“Except for our parents and their inevitable decline, when we girls ought to gather to share our observations of them, to brainstorm on what needs to be done. If I attend those meetings I am tense, nervous, evasive. So I beg out of them because I know our father knows people, likes people, floats around in boats with people who, at the very least, probably know someone close to those who masterminded the greatest terrorist attack on our soil. So I can either keep my mouth shut or I can tell you what I know about our dad. And then I get to watch as you deny what I tell you. And then so will Artis. I am dismissed as a madwoman in the eyes of the sisters I love and respect, or I continue to try and convince you both that I am right, and then, if I am successful, you, too, have to look at our father as someone who cavorts with, if not mass murderers, then people who associate with these criminals, who golf with them and go to the same church with them.
“So I chose to go low-profile. To disappear. To take the hit as the crazy, alienated daughter, the ingrate spurning all the warm-and-happy connections that got me launched into an adult life that, I own, I really do like quite a lot. My self-imposed exile was the only path that protected those I love from the truth, including your dear “‘Daddy’.” But now you want to bring me back into the family. You have masterminded my return. Yes, sure, we will come to Christmas at your house as we promised. But will Mom? Will Dad? Knowing that I will be there? Will he get sick the day before they plan to head north? Or will he come, squirm when he sees me, fearing that I’ve told you what I have just told you? And then how do I act on Christmas Day? Big sister, give me your guidance.”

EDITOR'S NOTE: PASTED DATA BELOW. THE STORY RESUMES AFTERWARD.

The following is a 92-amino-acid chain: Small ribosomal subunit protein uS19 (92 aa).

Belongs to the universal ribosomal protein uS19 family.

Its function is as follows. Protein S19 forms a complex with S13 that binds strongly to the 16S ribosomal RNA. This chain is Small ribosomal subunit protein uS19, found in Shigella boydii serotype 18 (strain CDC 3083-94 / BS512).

“You know, Flo… I have to go. I just forgot I have to call the headmaster at Harlan’s school. There was a little incident last summer. A little science experiment that went haywire. Rumors. You know. He wants a call back. I have to talk to him before it gets too late. But, hey, let’s talk again.”
“Uh-huh. Yes. We must. Good luck with your call. And, thanks for hearing me. It has been good to get all this out. I really mean that, Scilla.”
“Sure. Good to know what you think. Bye for now.”
Artis! Where are you?! Why do I have to be the witness to all this mad raving?